Josephine Baker Rocked

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Josephine Baker (1906-1975) could act, dance and sing—and she did all three in risqué costumes on screen and stage. Ernest Hemingway described her as “the most sensational woman anybody ever saw”. Fleeing America’s Jim Crow South, she moved to the Continent in 1925.  She symbolized the beauty and vitality of Black American culture, which took Paris by storm. She went on to become one of the most popular music hall entertainers in France. In 1926 she travelled to Berlin for the first time, where she performed in the “Revue Nègre”, a musical.

On Friday Berlin’s National Gallery opened a small exhibition that celebrates Baker, in particular her queerness (she had relationships with women and men) and her pioneering work as a black woman in cinema. Baker was not only a performer, but also a spy, a civil-rights activist and a resistance fighter during the second world war. These different aspects of her life are explored in an array of pictures and footage from museums and private collections. Art that Baker was said to have inspired, including Henri Matisse’s gouache découpée “La Négresse”, is also included.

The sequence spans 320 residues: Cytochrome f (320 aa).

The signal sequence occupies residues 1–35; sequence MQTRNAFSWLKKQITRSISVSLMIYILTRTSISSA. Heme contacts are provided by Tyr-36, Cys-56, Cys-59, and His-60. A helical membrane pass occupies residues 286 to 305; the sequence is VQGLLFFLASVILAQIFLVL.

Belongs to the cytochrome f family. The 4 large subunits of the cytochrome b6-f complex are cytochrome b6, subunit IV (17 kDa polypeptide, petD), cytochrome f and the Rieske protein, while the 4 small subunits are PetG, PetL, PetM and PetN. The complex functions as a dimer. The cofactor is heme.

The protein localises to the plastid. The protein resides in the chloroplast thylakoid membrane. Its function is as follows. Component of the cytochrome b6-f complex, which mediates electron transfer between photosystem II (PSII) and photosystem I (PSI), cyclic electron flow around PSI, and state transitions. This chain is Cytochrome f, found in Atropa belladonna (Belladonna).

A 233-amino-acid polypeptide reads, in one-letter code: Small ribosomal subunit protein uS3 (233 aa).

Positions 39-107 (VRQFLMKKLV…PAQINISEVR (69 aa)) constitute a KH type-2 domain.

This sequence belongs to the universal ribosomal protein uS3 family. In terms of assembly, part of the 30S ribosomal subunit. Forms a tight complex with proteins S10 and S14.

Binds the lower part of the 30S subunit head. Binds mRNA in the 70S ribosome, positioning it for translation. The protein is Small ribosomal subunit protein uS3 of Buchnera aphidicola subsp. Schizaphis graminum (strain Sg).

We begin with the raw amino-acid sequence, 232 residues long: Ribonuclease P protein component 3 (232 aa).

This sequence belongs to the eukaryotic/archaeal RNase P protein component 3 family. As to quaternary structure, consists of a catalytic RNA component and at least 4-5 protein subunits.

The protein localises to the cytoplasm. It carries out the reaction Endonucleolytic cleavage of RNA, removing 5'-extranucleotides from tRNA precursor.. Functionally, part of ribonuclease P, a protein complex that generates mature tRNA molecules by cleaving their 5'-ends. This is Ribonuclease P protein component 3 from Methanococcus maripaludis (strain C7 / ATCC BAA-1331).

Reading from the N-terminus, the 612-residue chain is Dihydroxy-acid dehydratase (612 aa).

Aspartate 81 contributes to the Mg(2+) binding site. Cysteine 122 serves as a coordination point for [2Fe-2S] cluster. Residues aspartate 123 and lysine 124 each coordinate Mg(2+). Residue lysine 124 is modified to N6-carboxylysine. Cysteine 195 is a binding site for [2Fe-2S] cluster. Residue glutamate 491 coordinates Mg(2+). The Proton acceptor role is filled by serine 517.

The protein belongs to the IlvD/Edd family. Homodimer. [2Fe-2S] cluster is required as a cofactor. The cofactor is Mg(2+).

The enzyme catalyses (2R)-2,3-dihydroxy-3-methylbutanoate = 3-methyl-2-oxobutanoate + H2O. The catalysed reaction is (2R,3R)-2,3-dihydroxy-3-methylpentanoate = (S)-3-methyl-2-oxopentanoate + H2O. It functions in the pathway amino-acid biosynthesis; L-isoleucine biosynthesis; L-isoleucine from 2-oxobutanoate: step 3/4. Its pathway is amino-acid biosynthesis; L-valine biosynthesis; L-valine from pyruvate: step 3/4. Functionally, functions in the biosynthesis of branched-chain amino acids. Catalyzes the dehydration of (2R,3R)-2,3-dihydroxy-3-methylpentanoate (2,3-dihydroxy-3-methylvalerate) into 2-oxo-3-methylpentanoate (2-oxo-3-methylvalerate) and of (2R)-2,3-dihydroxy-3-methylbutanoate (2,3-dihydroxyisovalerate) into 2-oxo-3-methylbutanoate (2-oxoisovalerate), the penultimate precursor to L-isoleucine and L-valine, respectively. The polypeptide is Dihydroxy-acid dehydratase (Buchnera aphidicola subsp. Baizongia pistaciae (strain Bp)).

Although she was born near my hometown in St Louis, Missouri, I knew her best from dining in Chez Josephine, a restaurant in New York.  It is a bubbly return to the joie-de-vivre of Paris of the 1930s – le Jazz Hot with soul. A tribute to legendary entertainer Josephine Baker founded in 1986 by Jean-Claude Baker (her son), Chez Josephine offers a French-American menu and live piano music in an intimate Parisian setting.

This landmark jewel is inviting and romantic with its blue-tin ceiling, red velvet walls and cavalcade of chandeliers that light up vintage portraits of La Baker. Ideally located on West 42nd Street along Theatre Row, Chez Josephine is a magnet for dining before or after the theater; as well as a Hell’s Kitchen haven for a leisurely dinner or quick drink at the bar.

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